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Archive: An eyewitness account of St John Paul II’s last days

Pilgrims begin to fill St. Peter's Square on the day of St John Paul II's funeral (AP)

It was an act of faith. On Wednesday March 30, as we took a group of 20 girls to St Peter’s Square, we didn’t know whether we would see the Holy Father. It seemed unlikely. Just before we left with the Rose Round group for Girls for a pilgrimage to Rome and Assisi sponsored by the Chesterton Institute, we had seen the Urbi et Orbi broadcast. We had seen the Pope attempt to give the final blessing in his own voice. We had seen him fail. This great man, once an athlete, strong and tireless, gradually stripped of every natural gift, was now stripped of his last attribute. Not knowing then if he would appear again, we trooped off, the banner of St Thérèse fluttering before us, and sang Panis Angelicus at 10.50 am in St Peter’s Square to honour the Year of the Eucharist the Holy Father had instituted.

A few minutes later, the curtains opened, and to our amazement, he was there, in the window. A cardinal read out a brief message from the Pope, mentioning especially the young people who were in the square. He finished with the blessing. The Holy Father raised his hand and made the sign of the cross. We heard him say, in that shadow of a voice which was all he had left: Amen. Then everyone cheered, clapped. The girls jumped up and down, waved their hands, their little banner. “Giovanni Paolo, Giovanni Paolo,” chanted the young people from Milan, over and over again. It was the roar of support the crowd gives an athlete, running to the finish line in a long-distance race. And he, the figure in white in his wheelchair, continued to move his right hand in that blessing, the Father, the Son and the Holy Spirit, over and over again. Another motion from the voice that had all but disappeared, a final attempt to speak, and then it was over. He was wheeled away.

On Friday morning we visited Cardinal Stafford, whom we had got to know when he was prefect of the Council for the Laity. He talked to the girls about the communion that was to be experienced on a pilgrimage, a communion made possible only by the fact that we received the Body of Christ together. You too should be a eucharist, he said. You too should be a thanksgiving. You who receive Christ in the Eucharist, should be bearers of Him to one another and to the world. He told us that the Holy Father was now gravely ill, and led us in prayer for him. We decided that the most important thing now was to focus on the Holy Father, to offer him what solidarity we could. We jettisoned the visit to the catacombs and returned to St Peter’s.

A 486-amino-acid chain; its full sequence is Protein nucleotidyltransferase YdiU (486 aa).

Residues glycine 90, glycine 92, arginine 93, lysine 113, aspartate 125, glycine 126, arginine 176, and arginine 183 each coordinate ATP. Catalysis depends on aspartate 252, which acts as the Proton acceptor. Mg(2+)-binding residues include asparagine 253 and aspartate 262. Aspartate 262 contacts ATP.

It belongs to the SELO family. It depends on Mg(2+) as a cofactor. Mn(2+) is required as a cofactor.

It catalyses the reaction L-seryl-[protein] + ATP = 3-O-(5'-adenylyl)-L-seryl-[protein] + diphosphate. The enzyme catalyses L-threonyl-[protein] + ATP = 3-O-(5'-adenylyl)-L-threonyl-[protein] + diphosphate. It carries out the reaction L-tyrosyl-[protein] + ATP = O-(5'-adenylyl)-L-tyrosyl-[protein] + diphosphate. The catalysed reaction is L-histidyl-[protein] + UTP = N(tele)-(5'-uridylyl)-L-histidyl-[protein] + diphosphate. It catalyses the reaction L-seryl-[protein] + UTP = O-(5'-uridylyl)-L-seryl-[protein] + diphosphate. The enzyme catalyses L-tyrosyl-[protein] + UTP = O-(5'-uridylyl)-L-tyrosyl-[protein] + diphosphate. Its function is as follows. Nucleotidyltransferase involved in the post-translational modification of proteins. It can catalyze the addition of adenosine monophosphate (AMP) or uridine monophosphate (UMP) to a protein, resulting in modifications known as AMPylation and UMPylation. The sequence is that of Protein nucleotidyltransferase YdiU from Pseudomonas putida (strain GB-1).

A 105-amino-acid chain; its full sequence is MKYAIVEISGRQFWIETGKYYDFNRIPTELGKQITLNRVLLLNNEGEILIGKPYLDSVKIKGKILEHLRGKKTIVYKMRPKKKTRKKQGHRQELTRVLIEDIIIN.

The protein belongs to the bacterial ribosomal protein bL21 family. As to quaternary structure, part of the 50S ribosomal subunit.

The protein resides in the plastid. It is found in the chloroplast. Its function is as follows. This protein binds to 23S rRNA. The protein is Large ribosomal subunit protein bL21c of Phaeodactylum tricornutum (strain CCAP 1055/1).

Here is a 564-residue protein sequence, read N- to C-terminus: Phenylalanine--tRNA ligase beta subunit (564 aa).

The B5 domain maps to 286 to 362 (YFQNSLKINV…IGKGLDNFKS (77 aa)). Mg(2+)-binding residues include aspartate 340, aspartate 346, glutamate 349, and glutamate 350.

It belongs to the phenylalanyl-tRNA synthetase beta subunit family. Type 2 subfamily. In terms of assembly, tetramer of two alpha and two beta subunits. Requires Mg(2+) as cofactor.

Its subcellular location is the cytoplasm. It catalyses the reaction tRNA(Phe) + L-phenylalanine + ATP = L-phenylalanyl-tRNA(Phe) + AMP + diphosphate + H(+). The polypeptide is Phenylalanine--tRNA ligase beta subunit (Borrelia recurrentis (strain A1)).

When we got there we were shocked to see so few people. We had imagined the piazza would be full. Spontaneously we knelt down and prayed the rosary. The police asked us to get up. We took one last look at that window. We said goodbye. In Assisi on Saturday we decided to have a Holy Hour to pray for the Holy Father. At 9pm the children crowded into the chapel of the guesthouse. After the Blessed Sacrament was exposed, the queue for the confessional multiplied. The atmosphere of prayer was palpable. Tears flowed. Wounds were exposed, healing grace to be bestowed. The nets were full. Towards the end I left the chapel with some girls who needed attention. We were in their dormitory when the bells began to chime. It was 10pm. At exactly that moment our chaplain had lifted the monstrance to give benediction down below. The children upstairs began to weep anew. It feels all wrong, said one girl. Who is looking after the Church now? I reminded them of the fatherly kindness and attention that the cardinal had shown them the previous day.

There are many fathers like that among the cardinals, I said. Many fathers like that among the priests. Do not be afraid. They all descended to the chapel again. We said the prayers for the dead. We sang Ubi Caritas, slowly, seven times. Like St Francis, we commended ourselves to the one Father who gave us all fathers, who gave us his only Son to be our viaticum. And that Son was there with us, on the road to Emmaus, as we moved forward into the Feast of Divine Mercy, the feast which the Father had now chosen to associate irrevocably with his beloved servant Karol Wojtyla. Flights of angels sing you to your rest.

This article first appeared in The Catholic Herald (8/4/05)